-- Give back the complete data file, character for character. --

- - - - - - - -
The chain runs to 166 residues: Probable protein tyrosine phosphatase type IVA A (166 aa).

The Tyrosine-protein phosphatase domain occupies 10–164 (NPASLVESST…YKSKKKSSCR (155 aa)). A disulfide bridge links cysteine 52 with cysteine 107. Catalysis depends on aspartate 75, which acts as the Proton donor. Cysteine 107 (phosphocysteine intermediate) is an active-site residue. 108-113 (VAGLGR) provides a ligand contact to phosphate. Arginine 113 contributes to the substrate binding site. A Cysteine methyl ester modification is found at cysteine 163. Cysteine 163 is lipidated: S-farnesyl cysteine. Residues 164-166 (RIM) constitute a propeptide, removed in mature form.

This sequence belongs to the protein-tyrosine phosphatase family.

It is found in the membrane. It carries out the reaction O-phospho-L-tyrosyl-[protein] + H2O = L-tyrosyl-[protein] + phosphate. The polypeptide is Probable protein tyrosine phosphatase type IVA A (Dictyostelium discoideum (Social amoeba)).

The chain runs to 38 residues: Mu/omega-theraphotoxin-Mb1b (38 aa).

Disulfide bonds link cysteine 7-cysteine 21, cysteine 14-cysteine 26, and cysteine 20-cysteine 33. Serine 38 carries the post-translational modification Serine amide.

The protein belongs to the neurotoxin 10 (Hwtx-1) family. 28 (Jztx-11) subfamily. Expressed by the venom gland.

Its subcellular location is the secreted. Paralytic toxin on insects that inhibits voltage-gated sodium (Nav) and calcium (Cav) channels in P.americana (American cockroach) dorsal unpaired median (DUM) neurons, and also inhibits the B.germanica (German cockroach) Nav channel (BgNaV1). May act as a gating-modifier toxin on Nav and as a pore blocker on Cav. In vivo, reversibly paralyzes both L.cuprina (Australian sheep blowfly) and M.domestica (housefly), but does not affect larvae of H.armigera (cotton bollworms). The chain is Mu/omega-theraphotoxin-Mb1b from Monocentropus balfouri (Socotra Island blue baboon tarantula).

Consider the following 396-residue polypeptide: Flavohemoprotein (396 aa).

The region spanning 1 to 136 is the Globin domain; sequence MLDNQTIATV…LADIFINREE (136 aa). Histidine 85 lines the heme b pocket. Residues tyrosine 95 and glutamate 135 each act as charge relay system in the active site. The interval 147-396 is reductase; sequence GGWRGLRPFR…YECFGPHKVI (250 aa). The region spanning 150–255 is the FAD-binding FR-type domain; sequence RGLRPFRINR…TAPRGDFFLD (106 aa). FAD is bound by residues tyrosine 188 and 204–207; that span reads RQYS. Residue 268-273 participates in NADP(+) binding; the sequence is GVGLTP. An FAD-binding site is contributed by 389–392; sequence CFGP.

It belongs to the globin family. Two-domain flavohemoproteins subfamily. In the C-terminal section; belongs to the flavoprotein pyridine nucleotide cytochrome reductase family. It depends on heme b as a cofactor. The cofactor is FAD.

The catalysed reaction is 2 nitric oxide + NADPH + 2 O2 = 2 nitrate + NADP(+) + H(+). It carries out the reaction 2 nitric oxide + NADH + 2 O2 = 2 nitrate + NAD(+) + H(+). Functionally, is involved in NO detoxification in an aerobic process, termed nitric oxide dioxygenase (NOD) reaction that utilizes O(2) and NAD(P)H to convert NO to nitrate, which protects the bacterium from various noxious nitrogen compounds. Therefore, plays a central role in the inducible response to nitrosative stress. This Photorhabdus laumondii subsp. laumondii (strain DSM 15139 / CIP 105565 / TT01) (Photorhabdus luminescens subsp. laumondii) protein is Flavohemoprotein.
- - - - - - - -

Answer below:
The chain runs to 166 residues: Probable protein tyrosine phosphatase type IVA A (166 aa).

The Tyrosine-protein phosphatase domain occupies 10–164 (NPASLVESST…YKSKKKSSCR (155 aa)). A disulfide bridge links cysteine 52 with cysteine 107. Catalysis depends on aspartate 75, which acts as the Proton donor. Cysteine 107 (phosphocysteine intermediate) is an active-site residue. 108-113 (VAGLGR) provides a ligand contact to phosphate. Arginine 113 contributes to the substrate binding site. A Cysteine methyl ester modification is found at cysteine 163. Cysteine 163 is lipidated: S-farnesyl cysteine. Residues 164-166 (RIM) constitute a propeptide, removed in mature form.

This sequence belongs to the protein-tyrosine phosphatase family.

It is found in the membrane. It carries out the reaction O-phospho-L-tyrosyl-[protein] + H2O = L-tyrosyl-[protein] + phosphate. The polypeptide is Probable protein tyrosine phosphatase type IVA A (Dictyostelium discoideum (Social amoeba)).

The chain runs to 38 residues: Mu/omega-theraphotoxin-Mb1b (38 aa).

Disulfide bonds link cysteine 7-cysteine 21, cysteine 14-cysteine 26, and cysteine 20-cysteine 33. Serine 38 carries the post-translational modification Serine amide.

The protein belongs to the neurotoxin 10 (Hwtx-1) family. 28 (Jztx-11) subfamily. Expressed by the venom gland.

Its subcellular location is the secreted. Paralytic toxin on insects that inhibits voltage-gated sodium (Nav) and calcium (Cav) channels in P.americana (American cockroach) dorsal unpaired median (DUM) neurons, and also inhibits the B.germanica (German cockroach) Nav channel (BgNaV1). May act as a gating-modifier toxin on Nav and as a pore blocker on Cav. In vivo, reversibly paralyzes both L.cuprina (Australian sheep blowfly) and M.domestica (housefly), but does not affect larvae of H.armigera (cotton bollworms). The chain is Mu/omega-theraphotoxin-Mb1b from Monocentropus balfouri (Socotra Island blue baboon tarantula).

Consider the following 396-residue polypeptide: Flavohemoprotein (396 aa).

The region spanning 1 to 136 is the Globin domain; sequence MLDNQTIATV…LADIFINREE (136 aa). Histidine 85 lines the heme b pocket. Residues tyrosine 95 and glutamate 135 each act as charge relay system in the active site. The interval 147-396 is reductase; sequence GGWRGLRPFR…YECFGPHKVI (250 aa). The region spanning 150–255 is the FAD-binding FR-type domain; sequence RGLRPFRINR…TAPRGDFFLD (106 aa). FAD is bound by residues tyrosine 188 and 204–207; that span reads RQYS. Residue 268-273 participates in NADP(+) binding; the sequence is GVGLTP. An FAD-binding site is contributed by 389–392; sequence CFGP.

It belongs to the globin family. Two-domain flavohemoproteins subfamily. In the C-terminal section; belongs to the flavoprotein pyridine nucleotide cytochrome reductase family. It depends on heme b as a cofactor. The cofactor is FAD.

The catalysed reaction is 2 nitric oxide + NADPH + 2 O2 = 2 nitrate + NADP(+) + H(+). It carries out the reaction 2 nitric oxide + NADH + 2 O2 = 2 nitrate + NAD(+) + H(+). Functionally, is involved in NO detoxification in an aerobic process, termed nitric oxide dioxygenase (NOD) reaction that utilizes O(2) and NAD(P)H to convert NO to nitrate, which protects the bacterium from various noxious nitrogen compounds. Therefore, plays a central role in the inducible response to nitrosative stress. This Photorhabdus laumondii subsp. laumondii (strain DSM 15139 / CIP 105565 / TT01) (Photorhabdus luminescens subsp. laumondii) protein is Flavohemoprotein.